“Utility conductor” isn’t his real title, but it might as well be. Officially, Stephen Mulligan is assistant conductor of the Atlanta Symphony Orchestra and music director of the Atlanta Symphony Youth Orchestra. That means he conducts educational and other community performances, leads the ASYO, studies all the ASO’s main concert repertoire, attends all rehearsals, and stands ready to jump onstage at a moment’s notice if a scheduled conductor falls ill.
Toward the end of his busy first season, Stephen Mulligan found a moment to sit down with GPB’s Sarah Zaslaw. The Yale- and Peabody-educated Baltimore native talked about catching the conducting bug young, visiting Finland, working with moody youth, synching a live orchestra to blockbuster movies – and the three times in early 2018 that a maestro’s illness catapulted this 30-year-old assistant onto the podium.
…And then he ran off to prepare for his next scheduled shows: the youth symphony’s season finale May 4 and the ASO’s roving Italy-themed concert, headed for the Atlanta BeltLine May 10, Morehouse College May 11, Spivey Hall May 12 and Madison, GA May 13.
On his pilgrimage to Sibelius’s composition retreat
“When I got off the bus in the town, there was no bus going to the house. There was no nothing. In fact, it was just snowing. And I was standing around like a fool. But I decided, like a brave fool, that I would walk there. So I actually walked to his composition house, and I hopped the fence and went up to the house and had my little moment communing with Sibelius and the Finnish woods. Of course it was freezing cold but it was totally worth it. And the funniest thing about this story is that when I met [Atlanta Symphony music director] Robert Spano a few summers later, it turns out he’s done exactly the same thing.”
On conducting teens
“One of the biggest challenges that I have with young people is reading the room and sensing their mood, and helping them come out of their shells when they’re nervous, and on the other hand helping to enforce a disciplined approach when that’s required. There were some times you could feel the orchestra go into its shell – and it comes out physically, in people’s posture and how much bow they’re using and how deep a breath they’re taking.”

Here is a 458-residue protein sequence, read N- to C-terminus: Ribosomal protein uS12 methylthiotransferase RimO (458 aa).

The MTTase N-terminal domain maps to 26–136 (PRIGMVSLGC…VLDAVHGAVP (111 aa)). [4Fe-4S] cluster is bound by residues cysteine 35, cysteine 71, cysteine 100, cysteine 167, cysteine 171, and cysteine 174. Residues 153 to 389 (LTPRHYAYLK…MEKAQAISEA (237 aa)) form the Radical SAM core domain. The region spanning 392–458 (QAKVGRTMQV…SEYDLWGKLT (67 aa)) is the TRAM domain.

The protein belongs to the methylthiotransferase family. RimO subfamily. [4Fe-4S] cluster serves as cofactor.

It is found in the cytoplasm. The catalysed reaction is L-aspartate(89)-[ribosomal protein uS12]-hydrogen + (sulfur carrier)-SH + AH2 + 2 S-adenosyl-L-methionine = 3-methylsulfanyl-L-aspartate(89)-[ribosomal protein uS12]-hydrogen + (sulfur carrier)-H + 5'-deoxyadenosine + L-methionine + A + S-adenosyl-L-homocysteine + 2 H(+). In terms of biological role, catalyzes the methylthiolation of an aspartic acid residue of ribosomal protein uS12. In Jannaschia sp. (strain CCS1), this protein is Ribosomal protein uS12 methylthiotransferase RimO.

On the high-wire act of accompanying films live
“For example, the Death Star blows up. That was a stressful one to synchronize, because the last battle scene in the first Star Wars movie goes on for a long time and it’s so easy to get behind. Because the passagework is incredibly complicated. It’s really tricky music, and you’ve got to get to the end of it such that the final tam-tam crash and the big explosion of the Death Star happens at the right moment.”
On conducting ballet
“One of my first professional gigs was doing the Nutcracker 17 times with a professional dance company, and I remember feeling like if I can’t get the tempos [just right] then the dancers are going to be in pain.”
On replacing Robert Spano mid-concert
“Robert decided he was not up for the second half. He turned to me and said, ‘I’m sorry and thank you.’ So then I had about 10 minutes to get ready. [ASO Artistic Administrator] Evans [Mirageas] went on stage and apologized to the audience that I was not in a tuxedo. And then I went on.”
Stephen Mulligan on the Atlanta Symphony Youth Orchestra